1.3.2 Designers and Medium
1.3.3 Critical Thinking
1.3.4 Scientific Method
1.3.5 Deductive and Inductive Reasoning
1.3.6 Socratic Method
1.3.7 Rational and Action Centric Design Models
1.3.8 Linear and Nonlinear Thinking
1.3.9 Systems Thinking
1.3.10 Systems Theory Thoughts
1.4 PROCESS
1.4.1 Idealized Process
1.4.2 System V-Diagram
1.4.3 Successive Refinement and Abstraction Levels
1.4.4 Creativity and Innovation Process
1.4.5 Process Table
1.4.6 Major Milestones and Artifacts
1.5 SYSTEM DESIGN TERMINOLOGY
1.6 TECHNICAL DIRECTOR ROLE
1.7 SYSTEMS AND DESIGN KEY POINTS
1.8 EXERCISES
1.9 ADDITIONAL READING

2 NEEDS PROBLEM MARKET
2.1 PROBLEM SOLVING IN MATHEMATICS AND ENGINEERING
2.2 PROBLEM SOLVING IN A BODY OF KNOWLEDGE
2.3 FILLING A MARKET VOID
2.4 FULFILLING THE NEED
2.5 ASSESSING NEED VALUE
2.6 EXAMINATION OF PREVIOUS ART
2.7 RESEARCH AND DEVELOPMENT TECHNOLOGY INNOVATION
2.7.1 Fundamental Research
2.7.2 Applied Research
2.7.3 Technology Life Cycle
2.7.4 Innovation
2.8 TECHNOLOGY INFUSION
2.9 NEEDS AND WANTS
2.10 STAKEHOLDERS
2.11 NEEDS PROCESS
2.12 NEEDS PROBLEM MARKET SOCRATIC DISCOURSE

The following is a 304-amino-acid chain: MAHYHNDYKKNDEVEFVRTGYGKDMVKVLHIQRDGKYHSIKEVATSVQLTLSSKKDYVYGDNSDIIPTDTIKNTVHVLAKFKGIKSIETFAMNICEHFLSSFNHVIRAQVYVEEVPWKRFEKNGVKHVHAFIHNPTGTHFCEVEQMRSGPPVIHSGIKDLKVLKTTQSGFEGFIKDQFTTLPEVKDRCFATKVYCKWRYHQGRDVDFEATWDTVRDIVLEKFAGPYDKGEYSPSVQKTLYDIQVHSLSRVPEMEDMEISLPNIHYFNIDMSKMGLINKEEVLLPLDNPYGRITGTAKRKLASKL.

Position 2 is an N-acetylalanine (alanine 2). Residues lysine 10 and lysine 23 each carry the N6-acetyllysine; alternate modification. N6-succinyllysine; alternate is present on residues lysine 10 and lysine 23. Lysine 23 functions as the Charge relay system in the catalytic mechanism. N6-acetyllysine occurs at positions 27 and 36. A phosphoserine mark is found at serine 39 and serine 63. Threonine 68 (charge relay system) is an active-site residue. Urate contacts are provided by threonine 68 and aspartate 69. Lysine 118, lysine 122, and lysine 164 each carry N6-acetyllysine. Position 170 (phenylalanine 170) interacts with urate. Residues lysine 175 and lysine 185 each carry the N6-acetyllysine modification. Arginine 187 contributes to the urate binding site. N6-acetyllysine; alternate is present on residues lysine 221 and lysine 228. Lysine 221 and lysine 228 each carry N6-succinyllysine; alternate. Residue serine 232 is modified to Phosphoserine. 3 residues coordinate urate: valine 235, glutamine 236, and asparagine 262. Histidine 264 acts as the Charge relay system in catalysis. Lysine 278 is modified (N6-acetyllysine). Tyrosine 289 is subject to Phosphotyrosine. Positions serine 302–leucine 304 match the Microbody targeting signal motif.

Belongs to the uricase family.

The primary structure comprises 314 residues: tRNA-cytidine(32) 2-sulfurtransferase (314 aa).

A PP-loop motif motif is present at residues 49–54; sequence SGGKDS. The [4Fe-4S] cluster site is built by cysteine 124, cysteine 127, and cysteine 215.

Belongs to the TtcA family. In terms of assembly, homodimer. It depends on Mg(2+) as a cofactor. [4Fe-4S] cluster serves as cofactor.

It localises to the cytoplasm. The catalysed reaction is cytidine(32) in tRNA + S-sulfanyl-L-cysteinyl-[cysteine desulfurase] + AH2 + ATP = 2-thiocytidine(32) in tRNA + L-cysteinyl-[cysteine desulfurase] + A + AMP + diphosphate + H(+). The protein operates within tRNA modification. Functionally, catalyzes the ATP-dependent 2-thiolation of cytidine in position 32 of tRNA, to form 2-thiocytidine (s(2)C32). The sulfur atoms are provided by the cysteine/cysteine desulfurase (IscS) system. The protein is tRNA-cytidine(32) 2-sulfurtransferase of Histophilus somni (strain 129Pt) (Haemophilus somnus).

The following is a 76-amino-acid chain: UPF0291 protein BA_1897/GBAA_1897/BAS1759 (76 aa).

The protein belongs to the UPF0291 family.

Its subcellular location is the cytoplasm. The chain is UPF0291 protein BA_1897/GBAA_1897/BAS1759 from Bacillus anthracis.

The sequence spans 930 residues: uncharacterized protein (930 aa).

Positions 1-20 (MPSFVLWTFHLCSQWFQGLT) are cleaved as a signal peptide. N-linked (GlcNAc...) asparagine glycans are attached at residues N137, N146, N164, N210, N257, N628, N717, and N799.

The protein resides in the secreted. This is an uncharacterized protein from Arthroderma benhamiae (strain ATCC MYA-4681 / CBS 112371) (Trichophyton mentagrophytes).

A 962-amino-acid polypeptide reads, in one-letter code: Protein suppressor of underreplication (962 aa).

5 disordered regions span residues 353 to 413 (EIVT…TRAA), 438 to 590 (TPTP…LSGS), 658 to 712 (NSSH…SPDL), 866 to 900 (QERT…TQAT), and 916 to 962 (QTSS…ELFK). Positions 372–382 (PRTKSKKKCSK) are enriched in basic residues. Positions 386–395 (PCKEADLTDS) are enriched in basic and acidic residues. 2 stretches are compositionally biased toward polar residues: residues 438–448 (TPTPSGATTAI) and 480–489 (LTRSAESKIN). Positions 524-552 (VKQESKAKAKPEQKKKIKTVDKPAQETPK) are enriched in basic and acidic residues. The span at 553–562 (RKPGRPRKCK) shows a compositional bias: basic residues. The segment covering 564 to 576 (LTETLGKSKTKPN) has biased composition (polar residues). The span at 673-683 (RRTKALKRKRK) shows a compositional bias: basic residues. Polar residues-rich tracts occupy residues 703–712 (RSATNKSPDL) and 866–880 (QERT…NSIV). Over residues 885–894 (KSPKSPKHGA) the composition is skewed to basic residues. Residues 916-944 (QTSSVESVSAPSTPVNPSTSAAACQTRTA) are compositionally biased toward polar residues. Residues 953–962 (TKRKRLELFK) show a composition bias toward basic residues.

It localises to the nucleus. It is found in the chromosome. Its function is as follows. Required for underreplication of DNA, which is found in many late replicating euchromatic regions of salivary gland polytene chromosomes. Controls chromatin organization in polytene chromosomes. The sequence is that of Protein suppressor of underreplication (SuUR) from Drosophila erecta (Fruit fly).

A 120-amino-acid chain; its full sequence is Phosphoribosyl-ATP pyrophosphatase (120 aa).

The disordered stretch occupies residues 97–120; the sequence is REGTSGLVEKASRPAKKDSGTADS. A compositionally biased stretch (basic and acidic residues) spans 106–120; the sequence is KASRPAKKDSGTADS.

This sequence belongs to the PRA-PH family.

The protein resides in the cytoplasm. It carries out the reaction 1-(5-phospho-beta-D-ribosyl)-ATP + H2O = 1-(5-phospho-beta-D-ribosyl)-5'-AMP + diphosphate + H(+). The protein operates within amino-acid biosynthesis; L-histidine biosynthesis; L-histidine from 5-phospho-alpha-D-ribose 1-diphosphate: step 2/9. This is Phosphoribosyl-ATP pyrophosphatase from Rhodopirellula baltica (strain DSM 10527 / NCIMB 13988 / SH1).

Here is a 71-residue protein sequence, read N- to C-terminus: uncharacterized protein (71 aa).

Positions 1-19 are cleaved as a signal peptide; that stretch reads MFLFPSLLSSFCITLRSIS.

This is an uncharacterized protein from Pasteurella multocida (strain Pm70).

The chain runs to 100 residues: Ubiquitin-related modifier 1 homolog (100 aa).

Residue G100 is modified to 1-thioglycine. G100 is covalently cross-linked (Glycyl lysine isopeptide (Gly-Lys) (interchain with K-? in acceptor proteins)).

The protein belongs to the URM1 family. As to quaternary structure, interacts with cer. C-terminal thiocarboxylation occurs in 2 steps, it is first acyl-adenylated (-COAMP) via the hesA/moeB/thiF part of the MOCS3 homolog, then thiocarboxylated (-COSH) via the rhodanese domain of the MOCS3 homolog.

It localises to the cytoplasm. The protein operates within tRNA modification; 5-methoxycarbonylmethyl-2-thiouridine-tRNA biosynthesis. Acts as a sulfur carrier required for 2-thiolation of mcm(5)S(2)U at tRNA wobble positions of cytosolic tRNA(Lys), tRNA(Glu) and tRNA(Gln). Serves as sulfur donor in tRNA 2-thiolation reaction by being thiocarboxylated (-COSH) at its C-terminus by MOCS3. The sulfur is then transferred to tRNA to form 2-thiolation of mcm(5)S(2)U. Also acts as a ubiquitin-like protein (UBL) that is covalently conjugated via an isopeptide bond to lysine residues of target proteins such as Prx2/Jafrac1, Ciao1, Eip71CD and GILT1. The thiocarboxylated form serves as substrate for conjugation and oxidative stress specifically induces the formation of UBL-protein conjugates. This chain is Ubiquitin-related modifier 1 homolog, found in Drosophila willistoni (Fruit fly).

2.13 NEEDS PROBLEM MARKET KEY POINTS
2.14 EXERCISES
2.15 ADDITIONAL READING

3 SYSTEM ARCHITECTURE DESIGN
3.1 PROCESS
3.2 SOME KEY POINTS
3.3 EXERCISES
3.4 ADDITIONAL READING

4 CONCEPTUAL ARCHITECTURE DESIGN
4.1 EXISTING PRODUCTS AND DESIGNS GENERALIZATIONS DRIVEN
4.2 TECHNOLOGY DRIVEN
4.3 FUNCTION PERFORMANCE DRIVEN
4.4 ALL POSSIBILITIES DRIVEN
4.5 ANALYSIS TO CONSIDER
4.5.1 Eliciting Gathering Requirements
4.5.2 System Boundary
4.5.3 Functions
4.5.4 Operational Scenarios
4.5.5 Life Cycle Cost Considerations
4.6 PUTTING IT TOGETHER
4.7 EARLY CONCEPTUAL DESIGN VERIFICATION AND VALIDATION
4.8 CONCEPTUAL DESIGN PROCESS
4.9 CONCEPTUAL DESIGN SOCRATIC DISCOURSE
4.10 CONCEPTUAL DESIGN KEY POINTS
4.11 EXERCISES
4.12 ADDITIONAL READING

5 TECHNOLOGY AND GREAT DESIGNS
5.1 QUALITY ATTRIBUTES
5.2 TECHNOLOGY VERSUS GOAL DRIVEN SYSTEM DESIGN
5.3 PATENTS AND INTELLECTUAL PROPERTY
5.3.1 What is a Patent
5.3.2 Copyrights and Trademarks
5.3.3 What Can Be Patented
5.3.4 Novelty And Conditions For Obtaining A Patent
5.3.5 General Information
5.3.6 Who May Apply For A Patent
5.3.7 Application For Patent
5.3.8 Specification Description And Claims
5.3.9 Drawing
5.3.10 Models, Exhibits, Specimens
5.4 FORMAL TECHNOLOGY ASSESSMENT